that of Hydra, in order to assemble a con gress of deputies from all Greece, at Calamata. Whilst Mavrocordato and others were making these preparations, Deme trius Ypsilanti was closely besieging Tripolizza, the chief fortress of the Turks, situated in the plain of Mantinea, in the centre of Greece. The garrison was on the point of surrendering, when the appear ance of the Turkish fleet, in the waters of the Peloponnesus, gave them new cour age. But in order to induce the Turkish troops to make an obstinate_resistance, from fear of the vengeance of the Christians, the Turkish commanders, at Tripolízza, ordered 80 priests and noble Greeks, who had been brought there, in part, by the treacherous invitations of the beys, to be all murdered, excepting two. October 5, after 2000 Albanians had received permission to depart, and the negotiations with the Turks were broken off, Tripolizza was taken by storm. The last post was surrendered, on terms of capitulation, by the gallant Kiaja Bey; but the Moreots could not be restrained, and 8000 Turks perished. Even the Albanians were at tacked, and some of them plundered. In Tripolizza, the Moreots gained their first heavy cannon, and the place became the seat of the soi-disant Greek government, until it was transferred to Argos.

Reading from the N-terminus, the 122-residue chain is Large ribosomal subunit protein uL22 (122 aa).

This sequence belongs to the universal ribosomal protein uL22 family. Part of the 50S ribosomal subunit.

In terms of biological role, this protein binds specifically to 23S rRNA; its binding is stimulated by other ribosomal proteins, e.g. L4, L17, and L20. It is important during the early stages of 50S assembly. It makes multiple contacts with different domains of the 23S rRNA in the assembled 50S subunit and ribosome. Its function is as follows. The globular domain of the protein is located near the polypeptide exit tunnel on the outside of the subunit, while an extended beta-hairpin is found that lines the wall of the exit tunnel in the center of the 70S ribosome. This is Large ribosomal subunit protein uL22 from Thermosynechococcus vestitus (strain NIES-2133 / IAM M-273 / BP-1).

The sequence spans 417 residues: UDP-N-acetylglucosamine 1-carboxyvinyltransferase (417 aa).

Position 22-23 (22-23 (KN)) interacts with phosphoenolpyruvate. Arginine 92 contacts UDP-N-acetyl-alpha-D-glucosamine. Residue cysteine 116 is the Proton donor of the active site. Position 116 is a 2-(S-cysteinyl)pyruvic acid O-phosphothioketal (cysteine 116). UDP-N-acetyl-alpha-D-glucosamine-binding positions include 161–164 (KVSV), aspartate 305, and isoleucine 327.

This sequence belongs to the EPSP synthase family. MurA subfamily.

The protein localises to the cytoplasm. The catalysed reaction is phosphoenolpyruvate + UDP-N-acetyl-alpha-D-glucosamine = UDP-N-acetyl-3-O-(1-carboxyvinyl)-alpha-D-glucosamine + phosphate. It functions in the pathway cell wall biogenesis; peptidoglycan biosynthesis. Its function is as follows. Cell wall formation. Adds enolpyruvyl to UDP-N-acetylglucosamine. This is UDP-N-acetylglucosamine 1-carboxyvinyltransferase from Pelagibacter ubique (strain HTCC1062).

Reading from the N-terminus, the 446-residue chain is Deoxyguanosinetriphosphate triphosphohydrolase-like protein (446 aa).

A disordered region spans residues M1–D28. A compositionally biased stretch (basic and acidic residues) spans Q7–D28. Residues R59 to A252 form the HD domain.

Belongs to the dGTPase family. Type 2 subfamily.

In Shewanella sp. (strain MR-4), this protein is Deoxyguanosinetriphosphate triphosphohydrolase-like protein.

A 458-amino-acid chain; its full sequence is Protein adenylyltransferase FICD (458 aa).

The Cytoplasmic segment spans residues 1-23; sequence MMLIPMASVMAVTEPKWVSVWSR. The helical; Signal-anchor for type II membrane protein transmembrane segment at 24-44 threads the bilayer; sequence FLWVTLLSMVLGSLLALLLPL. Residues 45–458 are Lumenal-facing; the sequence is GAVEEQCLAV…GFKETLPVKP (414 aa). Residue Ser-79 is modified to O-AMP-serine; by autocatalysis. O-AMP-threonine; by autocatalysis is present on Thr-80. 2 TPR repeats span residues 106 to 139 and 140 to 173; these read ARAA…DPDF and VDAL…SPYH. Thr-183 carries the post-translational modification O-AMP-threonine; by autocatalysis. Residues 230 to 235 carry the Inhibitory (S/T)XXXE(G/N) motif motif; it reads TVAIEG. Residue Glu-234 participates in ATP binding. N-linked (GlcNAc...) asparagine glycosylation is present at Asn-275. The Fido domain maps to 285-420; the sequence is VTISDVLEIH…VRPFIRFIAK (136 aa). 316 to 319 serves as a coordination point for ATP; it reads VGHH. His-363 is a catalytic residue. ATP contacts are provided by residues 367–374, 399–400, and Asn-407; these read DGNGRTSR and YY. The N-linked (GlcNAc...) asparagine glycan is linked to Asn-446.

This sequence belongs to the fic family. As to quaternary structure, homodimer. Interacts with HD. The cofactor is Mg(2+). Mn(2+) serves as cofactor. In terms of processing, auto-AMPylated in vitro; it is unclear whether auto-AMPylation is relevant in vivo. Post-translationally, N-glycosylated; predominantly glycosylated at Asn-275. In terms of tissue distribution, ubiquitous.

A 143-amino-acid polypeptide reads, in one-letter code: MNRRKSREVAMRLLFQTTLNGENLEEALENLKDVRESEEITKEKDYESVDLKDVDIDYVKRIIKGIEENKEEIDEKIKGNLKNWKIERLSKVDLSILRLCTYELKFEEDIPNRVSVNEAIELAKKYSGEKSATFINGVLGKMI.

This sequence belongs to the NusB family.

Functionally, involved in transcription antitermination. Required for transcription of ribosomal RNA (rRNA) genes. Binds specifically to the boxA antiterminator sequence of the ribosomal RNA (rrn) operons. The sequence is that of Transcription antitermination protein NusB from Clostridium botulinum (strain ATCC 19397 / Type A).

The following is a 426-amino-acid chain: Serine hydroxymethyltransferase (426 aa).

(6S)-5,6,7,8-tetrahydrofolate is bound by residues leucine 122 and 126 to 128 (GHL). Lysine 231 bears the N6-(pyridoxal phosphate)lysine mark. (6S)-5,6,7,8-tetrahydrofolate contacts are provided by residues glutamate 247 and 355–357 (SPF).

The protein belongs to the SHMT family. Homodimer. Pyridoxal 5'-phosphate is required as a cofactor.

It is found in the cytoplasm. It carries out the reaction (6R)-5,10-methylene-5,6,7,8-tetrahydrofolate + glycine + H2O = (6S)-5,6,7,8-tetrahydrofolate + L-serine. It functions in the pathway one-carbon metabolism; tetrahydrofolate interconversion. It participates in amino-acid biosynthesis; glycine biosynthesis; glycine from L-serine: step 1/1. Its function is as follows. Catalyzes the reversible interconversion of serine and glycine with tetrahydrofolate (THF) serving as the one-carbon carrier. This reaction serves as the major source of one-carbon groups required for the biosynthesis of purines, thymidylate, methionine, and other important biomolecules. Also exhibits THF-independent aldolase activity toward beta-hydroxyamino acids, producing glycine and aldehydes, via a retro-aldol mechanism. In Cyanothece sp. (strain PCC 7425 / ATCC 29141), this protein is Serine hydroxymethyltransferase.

Ulysses was equally successful in Thessally. He and some other guerilla leaders, or capitani, among whom was Perevos, on September 5 and 6, near Ther mopylæ, defeated a Turkish army, which had advanced from Macedonia. January 26, 1822, the Acrocorinthus (q. v.) fell into the hands of the Greeks by capitulation. On the other hand, the pacha of Saloniki took the peninsula of Cassandra, Nov. 11, by storm, the Greeks having become enfeebled by dissensions. 3000 Greeks were put to the sword, women and children carried into slavery, and the flourishing peninsula made a desert. The monks and hermits on mount Athos (Monte Santo), alone saved themselves by a heavy ransom, and remained undisturbed, because the Turks consider these rocky hermitages sacred. At the same time, Khurshid Pacha, November 13, assaulted Ali's fortress Zathariza, and the old tyrant of Epirus in vain expected succor from the Greeks in his last place of refuge, a castle in the lake near Yanina. The Greeks, towards the end of November, having occupied Arta, without obtaining possession of the citadel, were obliged to leave the city in the middle of December, when Omer Vrione returned from Livadia, and dis